A History of Stealth Action in PC Gaming – Part 1

Quiet gaming

Its a common conception among many PC gamers and developers alike that stealth games are one of the hardest genres to pull off properly. The "bad stealth level" is a despised gaming cliché because most developers that try to implement it properly just end up failing miserably. It’s much easier to create a conventional action game where you shoot everything in front of you rather than to try to make it fun and challenging to evade enemies rather than blast them into little meaty chunks.

Even the best game designers tend to fail at making it easier to sneak around enemies than it is to get rid of them. In order to create a complete stealth experience, the developer has to make the enemies respond realistically to sound, sight and other stimuli without making it absolutely impossible for the player to accomplish their goals. It has to be challenging enough to create tension, but not so much that the player either gives up entirely on the game or just decides to take the Doom approach with things.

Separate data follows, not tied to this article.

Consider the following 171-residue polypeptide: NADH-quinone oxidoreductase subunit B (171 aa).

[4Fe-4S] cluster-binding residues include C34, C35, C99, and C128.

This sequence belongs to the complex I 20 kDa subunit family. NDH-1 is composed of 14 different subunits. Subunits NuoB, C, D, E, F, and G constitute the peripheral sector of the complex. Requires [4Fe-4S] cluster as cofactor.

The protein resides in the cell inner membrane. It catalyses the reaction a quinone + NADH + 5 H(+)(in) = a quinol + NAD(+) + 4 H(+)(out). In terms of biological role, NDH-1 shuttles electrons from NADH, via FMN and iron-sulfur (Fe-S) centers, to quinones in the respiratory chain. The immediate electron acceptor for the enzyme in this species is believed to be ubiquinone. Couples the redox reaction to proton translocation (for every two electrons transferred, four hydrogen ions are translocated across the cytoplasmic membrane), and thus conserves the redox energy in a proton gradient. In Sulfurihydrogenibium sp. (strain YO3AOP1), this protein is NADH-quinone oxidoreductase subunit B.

The artificial intelligence needs to be believable, but not realistic. In reality, few could manage to recreate the sneaking feats of video game stealth heroes without some truly fantastic luck. The enemies need to give some kind of feedback to the player when they’re about to spot them, but not so much that it makes it trivial to remain entirely hidden from them. Artificial intelligence has historically been one of the most substantial development challenges. We’ve seen continued advancement in graphical technology almost every year, but artificial intelligence remains mired by the same challenges – particularly as developers need to continually re-develop new engines, generally with an eye on keeping the graphics close to the cutting edge.

When properly executed, a good stealth game rewards the player for making their way through the environment without disturbing the various mobile enemies. An atmosphere or rising and falling tension is created. The player is encouraged to be patient, waiting for the perfect time to evade a patrol, dodging between shadows, obstructions and through foliage. Many stealth games also emphasize non-lethal gameplay, letting the player dispose of enemies by knocking them unconscious or distracting them rather then simply sending them to a bloody end. Although in gameplay terms it makes little difference whether the inert enemy is "dead" or "unconscious," it helps to implant the idea in the player’s mind that using less violence to accomplish their goals is considered an additional and praiseworthy challenge.